You know his name — actually, you probably don’t, but it’s utterly impossible you don’t know some of the music he has written. Because he’s a real hit machine. Sixty years ago Sam Hollander would have been one of the titans at the Brill Building. (Small but interesting piece of trivia, but a huge percentage of the songs attributed to that now mythical address on Broadway in New York City, were actually written across the street from it).
His accomplishments as a songwriter and producer are legendary — if that’s not an overused word, which it is, frankly, but here accurate, happily. His stat sheet says 22 Top 40 hits, 10 number 1s, five billion plus streams of songs he’s written. One billion of those came with Fitz and the Tantrums’ recording of “HandClap” and, in 2019, he was himself a No 1, for nine weeks on Billboard’s Rock Songwriters Chart. Apparently this is a record. Sounds like it should be!
It wasn’t always that way. Of course it wasn’t. For — by his estimation — a decade he wrote failure after failure, “more calamitous flops, flats and false starts than any living soul on record,” as he puts it. That’s not to say they were bad songs — that’s me speaking for him, by the way; he rather humbly insinuates they weren’t good enough and only blind faith, and maybe a certain dumbness (I’m paraphrasing) kept him going. But so much of the hits business is luck, the massive, continent-wide egos of many rock stars who think it’s entirely their genius notwithstanding. Therefore it wasn’t that he only wrote garbage songs, it’s that, more likely than not, he just didn’t get the breaks.
His ship finally came in when he collaborated with Carole King to co-write the title track on her Love Makes The World record. A few years later he got his first platinum record (and first No 1 hit) with “Cupid’s Chokehold,” performed by the I’m pretty sure forgotten Gym Class Heroes.
He’s written with Nile Rodgers — pretty much the gold standard of music hit making — Paul Williams, Donna Summer and Cyndi Lauper. He’s also written hits for Blink-182 (“Happy Days”), Billy Idol, Tom Morello (“Raisin’ Hell”, ft Ben Harper) and Jewel (“Grateful”), so, you know, this isn’t any delicate, pop-only flower we’re talking about here. And he wrote songs for Ringo Starr’s latest record, What’s My Name (a title that enigmatically declined the you’d-have-thought-obligatory question mark…).
Drumroll… he’s written a memoir! It’s called 21 Hit Wonder (a clever title, referring to, I think, his hits, unless it’s an address on Hit Wonder street). And it’s friggin’ great. It’s funny and humble in that genuinely self-deprecating way, not that cloying, insincere “oh, it’s nothing, I’m not that great!” style of humility. He tells great stories! He tells them in a way that endears the reader to him. Ask for no more from a memoir.
The book hits the charts — I mean bookstores, the three that are left in America — on December 7th, from Matt Holt Books, price $28 (essentially the cost of a pound of fish these days, I’m just saying, and the book stays fresh a lot longer). Because the nearest bookstore to you is probably nine states away, buy it on Amazon.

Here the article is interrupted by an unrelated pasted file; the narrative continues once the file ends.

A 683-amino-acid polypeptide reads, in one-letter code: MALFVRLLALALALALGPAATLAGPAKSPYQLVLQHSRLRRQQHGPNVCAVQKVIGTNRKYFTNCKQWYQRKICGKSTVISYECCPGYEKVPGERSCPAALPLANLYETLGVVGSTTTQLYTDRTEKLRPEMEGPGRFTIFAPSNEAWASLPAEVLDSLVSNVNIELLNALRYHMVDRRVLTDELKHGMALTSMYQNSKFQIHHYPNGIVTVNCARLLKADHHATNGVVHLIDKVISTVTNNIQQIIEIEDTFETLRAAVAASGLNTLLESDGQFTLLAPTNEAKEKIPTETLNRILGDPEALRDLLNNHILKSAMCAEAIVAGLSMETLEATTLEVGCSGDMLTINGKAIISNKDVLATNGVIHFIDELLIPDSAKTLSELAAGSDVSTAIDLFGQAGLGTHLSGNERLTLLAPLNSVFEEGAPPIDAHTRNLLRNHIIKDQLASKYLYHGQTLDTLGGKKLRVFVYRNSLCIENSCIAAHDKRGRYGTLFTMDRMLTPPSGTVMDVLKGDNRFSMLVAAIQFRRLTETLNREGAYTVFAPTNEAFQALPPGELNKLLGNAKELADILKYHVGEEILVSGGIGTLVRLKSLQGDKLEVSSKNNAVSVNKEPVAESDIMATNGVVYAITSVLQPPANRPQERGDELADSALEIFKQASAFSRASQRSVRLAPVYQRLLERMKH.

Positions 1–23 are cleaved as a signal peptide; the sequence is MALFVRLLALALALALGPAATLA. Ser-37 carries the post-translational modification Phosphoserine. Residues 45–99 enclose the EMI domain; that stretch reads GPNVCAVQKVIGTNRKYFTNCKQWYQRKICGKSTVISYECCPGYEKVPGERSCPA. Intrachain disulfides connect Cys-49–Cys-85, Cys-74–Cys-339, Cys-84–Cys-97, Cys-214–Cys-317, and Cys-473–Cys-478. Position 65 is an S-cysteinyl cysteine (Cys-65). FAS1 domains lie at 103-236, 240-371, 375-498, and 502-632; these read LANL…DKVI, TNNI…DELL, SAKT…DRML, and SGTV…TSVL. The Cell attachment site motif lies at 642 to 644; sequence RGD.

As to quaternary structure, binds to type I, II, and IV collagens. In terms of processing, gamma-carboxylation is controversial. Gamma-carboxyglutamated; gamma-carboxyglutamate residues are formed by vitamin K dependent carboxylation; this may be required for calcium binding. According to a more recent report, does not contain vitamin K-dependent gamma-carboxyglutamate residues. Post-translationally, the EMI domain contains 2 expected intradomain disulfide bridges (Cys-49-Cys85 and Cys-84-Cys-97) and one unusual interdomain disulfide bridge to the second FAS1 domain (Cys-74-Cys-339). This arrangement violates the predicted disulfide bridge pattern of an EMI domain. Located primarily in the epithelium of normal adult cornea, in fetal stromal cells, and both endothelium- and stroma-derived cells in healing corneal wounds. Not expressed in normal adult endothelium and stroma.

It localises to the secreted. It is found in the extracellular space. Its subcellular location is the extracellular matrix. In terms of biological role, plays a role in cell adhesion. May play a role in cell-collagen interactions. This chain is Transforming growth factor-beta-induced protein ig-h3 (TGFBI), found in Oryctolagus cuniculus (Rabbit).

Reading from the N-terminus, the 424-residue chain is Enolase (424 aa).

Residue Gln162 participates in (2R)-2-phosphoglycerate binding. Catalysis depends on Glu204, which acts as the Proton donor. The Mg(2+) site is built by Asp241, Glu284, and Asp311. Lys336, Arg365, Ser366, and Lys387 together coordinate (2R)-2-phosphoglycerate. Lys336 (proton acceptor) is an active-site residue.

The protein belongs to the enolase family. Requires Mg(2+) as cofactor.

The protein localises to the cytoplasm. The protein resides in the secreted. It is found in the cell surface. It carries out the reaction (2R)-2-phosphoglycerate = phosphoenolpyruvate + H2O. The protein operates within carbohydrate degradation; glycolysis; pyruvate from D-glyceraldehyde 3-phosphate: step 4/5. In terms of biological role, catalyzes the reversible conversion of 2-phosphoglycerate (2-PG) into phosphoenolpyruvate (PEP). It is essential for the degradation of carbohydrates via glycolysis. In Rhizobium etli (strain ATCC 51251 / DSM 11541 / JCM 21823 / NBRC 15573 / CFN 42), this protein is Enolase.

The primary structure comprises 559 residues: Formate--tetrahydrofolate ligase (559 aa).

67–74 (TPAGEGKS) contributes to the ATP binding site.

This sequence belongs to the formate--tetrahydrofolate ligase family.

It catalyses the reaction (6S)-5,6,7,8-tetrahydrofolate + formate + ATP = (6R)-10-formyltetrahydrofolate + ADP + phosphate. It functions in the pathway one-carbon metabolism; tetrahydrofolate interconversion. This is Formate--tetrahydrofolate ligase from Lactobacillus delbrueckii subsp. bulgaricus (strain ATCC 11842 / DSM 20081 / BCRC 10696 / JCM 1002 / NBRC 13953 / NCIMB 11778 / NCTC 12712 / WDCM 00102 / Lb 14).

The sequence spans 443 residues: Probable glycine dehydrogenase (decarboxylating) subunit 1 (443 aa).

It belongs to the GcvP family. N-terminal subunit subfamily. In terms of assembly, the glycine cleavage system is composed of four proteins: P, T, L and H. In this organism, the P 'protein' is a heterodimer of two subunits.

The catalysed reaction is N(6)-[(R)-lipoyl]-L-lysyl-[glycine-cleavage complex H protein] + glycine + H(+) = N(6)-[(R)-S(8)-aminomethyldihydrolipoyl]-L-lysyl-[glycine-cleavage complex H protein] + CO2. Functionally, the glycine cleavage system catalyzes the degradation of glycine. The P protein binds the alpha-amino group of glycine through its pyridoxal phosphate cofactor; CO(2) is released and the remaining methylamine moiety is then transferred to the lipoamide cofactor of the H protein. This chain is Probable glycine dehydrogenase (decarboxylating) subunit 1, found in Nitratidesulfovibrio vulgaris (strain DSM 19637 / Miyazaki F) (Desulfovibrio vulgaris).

Half of the intention of the book, Sam has declared, is to give other dreamers inspiration to keep going until they find their success, no matter how much sludge of failure they have to wade through. Because it’s unlikely to be as much as he plowed through. But that’s not necessary to enjoy and appreciate this very fun book. It succeeds on the merit of his storytelling. Which, clearly, he has well honed now.
SPIN: There’s some confusion — well, I’ve been drinking — about the title. Is it twenty one hit wonders, or twenty… one hit wonders?
Sam Hollander: I’d like to believe it’s the former, but now you’ve made me rethink my entire career output to date. This is such a mindfuck. Thanks Bob. Jeez. Can you please pass me another Mojito?
Sure. Bartender, another round please. And don’t forget the umbrellas this time!
Would I have heard any of these songs?
Oh absolutely! Maybe in your low impact Zumba class? Possibly in some marginal movie or TV show that you streamed? Perhaps blaring in the background at some sporting event as you awkwardly struggle to do “the wave” and obstruct the view of the annoyed couple behind you? Most definitely at your dentist’s office.
Low impact? You haven’t done Andreas’s class! You write that you failed at everything you did, until one day it just changed, and you hit on something and it succeeded. What happened?
At the front end of my career, I had 14 straight years of musical disasters. There isn’t a songwriting soul who missed more than I did during that stretch. When I finally exhausted all of my industry options, the Batphone stopped ringing altogether, so I spent my 34th year on this planet doing drum programming on Kidz Bop records. I’m serious. Then a life-altering hang brought me into the Crush Management orbit and I began making records over there. The first act was Gym Class Heroes. Within a year or so, we ended up with a No 1 Top 40 hit. Though I had failed for so many years previous, I had always conceived tons of songs and ideas that I’d birth if I ever had a whiff of success. And I guess that’s when it all came together.
What’s your best song, and why is it your best song? Do you even know why? I’m serious — who knows anything in the music business! I think, gloriously, there just isn’t a formula for writing/recording hit songs.
Is there a formula for writing/recording hit songs?